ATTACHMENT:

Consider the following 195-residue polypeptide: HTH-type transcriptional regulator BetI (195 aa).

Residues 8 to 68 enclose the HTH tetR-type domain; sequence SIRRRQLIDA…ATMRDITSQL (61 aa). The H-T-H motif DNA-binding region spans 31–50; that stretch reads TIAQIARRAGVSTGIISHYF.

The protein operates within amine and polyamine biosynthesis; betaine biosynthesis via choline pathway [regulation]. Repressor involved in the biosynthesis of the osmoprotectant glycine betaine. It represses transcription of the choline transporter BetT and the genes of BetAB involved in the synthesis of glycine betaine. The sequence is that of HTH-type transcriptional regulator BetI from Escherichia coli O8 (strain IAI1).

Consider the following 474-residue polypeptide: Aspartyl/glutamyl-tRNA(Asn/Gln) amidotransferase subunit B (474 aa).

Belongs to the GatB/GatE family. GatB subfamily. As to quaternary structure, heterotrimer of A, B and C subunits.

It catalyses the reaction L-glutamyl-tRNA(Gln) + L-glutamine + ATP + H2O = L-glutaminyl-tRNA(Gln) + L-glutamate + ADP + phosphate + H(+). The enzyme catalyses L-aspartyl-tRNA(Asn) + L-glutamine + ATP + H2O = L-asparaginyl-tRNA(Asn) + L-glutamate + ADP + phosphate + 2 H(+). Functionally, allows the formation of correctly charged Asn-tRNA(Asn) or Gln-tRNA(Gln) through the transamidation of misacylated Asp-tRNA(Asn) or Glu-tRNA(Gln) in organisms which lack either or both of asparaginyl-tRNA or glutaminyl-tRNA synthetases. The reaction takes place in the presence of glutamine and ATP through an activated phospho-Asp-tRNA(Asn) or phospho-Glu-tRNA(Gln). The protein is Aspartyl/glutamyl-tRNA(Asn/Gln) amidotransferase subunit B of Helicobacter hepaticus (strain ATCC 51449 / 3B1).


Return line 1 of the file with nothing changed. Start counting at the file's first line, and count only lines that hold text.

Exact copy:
Consider the following 195-residue polypeptide: HTH-type transcriptional regulator BetI (195 aa).